Below is an image of the process I took to create a user on bash in Linux.
I understand that the password shouldn't be displayed for security purposes, but what I mean is, why do asterisks (or the characters I entered) not appear?
Because that's the way we do things in *nix land. :) It gives a little bit of extra security by not displaying a bunch of asterisks. That way, someone who sees your screen can't see the length of your password.
But I must admit it is a little bit scary not getting any feedback when you're entering a password, especially if you've got a bad keyboard. So most GUI password dialog on *nix systems do give you some kind of feedback, e.g. using asterisks, or more commonly ⬤. And some even display each character as you type it, but then immediately replace it with a
What's the simplest way of hiding user input?
Not displaying it!
Hiding passwords when they're being typed is an old tradition. In makes sense from a security perspective in most contexts: if someone is looking over your shoulders, you don't want to make it easy to see what you're typing. (Some modern security guidelines e.g. 1 2 3 4 5 do recommend having an option to make the password visible though, because that allows the user to be able to choose more complex passwords and have confidence that they won't be spending their time fixing unseen typos. The biggest risk isn't shoulder surfing, it's brute force guessing, possibly offline.)
Having decided that the password should be hidden, the implementers had to decide how to do it. The terminal has a mode where user input is shown (echo on), and a mode where user input is not shown (echo off). The echo off mode has intrinsic existence in a way: that's the mode where the terminal doesn't do the extra work of echoing user input. This mode also has to exist for applications where typing a key doesn't insert that character, but instead invokes some application shortcut that is bound to that key. So commands like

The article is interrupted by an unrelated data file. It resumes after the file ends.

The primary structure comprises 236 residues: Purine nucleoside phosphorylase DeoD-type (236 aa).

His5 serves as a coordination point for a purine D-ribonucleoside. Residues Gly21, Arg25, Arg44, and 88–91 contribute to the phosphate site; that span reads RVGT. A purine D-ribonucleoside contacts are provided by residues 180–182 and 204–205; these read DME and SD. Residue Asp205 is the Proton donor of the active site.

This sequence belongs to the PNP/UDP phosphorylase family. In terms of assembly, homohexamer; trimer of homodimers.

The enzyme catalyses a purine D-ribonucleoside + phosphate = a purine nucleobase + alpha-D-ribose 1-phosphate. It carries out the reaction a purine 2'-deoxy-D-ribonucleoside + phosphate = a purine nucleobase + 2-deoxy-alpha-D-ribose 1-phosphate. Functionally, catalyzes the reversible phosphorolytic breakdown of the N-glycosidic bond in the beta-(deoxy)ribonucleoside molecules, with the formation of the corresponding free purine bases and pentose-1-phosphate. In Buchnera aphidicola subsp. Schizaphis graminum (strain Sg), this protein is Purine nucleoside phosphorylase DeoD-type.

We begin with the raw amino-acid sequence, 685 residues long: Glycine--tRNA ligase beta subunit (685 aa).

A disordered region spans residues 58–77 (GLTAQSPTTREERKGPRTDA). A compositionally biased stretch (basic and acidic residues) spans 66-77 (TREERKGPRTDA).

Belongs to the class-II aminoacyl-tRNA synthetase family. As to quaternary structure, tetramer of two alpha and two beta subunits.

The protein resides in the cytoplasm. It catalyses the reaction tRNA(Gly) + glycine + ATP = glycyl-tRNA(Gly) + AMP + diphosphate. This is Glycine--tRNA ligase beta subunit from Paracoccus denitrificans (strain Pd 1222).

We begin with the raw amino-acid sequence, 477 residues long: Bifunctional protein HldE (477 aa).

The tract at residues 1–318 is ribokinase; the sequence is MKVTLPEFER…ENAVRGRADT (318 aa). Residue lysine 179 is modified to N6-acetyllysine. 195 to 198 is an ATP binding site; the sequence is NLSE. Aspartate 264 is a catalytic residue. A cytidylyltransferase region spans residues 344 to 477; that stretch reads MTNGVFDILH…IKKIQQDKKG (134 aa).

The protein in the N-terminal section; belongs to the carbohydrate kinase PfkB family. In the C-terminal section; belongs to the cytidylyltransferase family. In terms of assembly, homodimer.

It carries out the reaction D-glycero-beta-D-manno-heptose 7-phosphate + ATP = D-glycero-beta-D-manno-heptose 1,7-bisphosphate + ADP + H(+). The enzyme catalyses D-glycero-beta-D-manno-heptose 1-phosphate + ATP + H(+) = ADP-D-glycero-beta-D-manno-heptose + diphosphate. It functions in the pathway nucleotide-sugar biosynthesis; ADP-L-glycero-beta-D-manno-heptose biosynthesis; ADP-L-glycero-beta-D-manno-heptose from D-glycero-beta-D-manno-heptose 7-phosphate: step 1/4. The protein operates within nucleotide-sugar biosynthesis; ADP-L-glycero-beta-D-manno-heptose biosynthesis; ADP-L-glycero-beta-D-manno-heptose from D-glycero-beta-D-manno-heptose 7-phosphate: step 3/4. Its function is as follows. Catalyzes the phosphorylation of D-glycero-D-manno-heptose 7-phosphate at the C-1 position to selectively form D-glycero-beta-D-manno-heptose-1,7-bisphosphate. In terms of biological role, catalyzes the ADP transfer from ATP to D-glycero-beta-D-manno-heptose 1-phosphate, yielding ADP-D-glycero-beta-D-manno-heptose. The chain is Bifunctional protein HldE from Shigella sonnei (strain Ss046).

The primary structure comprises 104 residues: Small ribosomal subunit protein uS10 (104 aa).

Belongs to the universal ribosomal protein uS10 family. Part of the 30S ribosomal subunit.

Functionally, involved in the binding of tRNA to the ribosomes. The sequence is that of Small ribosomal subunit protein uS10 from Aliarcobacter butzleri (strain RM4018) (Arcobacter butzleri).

Printing asterisks for each character would require extra implementation work for only a relatively small benefit, which the implementers of the
By the way, if you want to see your password when changing it, you can use
Making the password invisible makes it more secure, as the length of the password cannot be seen by others. This avoids the risk of others trying to guess the password from its length and log in into your account.
Thank you for your interest in this question.
Because it has attracted low-quality or spam answers that had to be removed, posting an answer now requires 10 reputation on this site.
Would you like to answer one of these unanswered questions instead?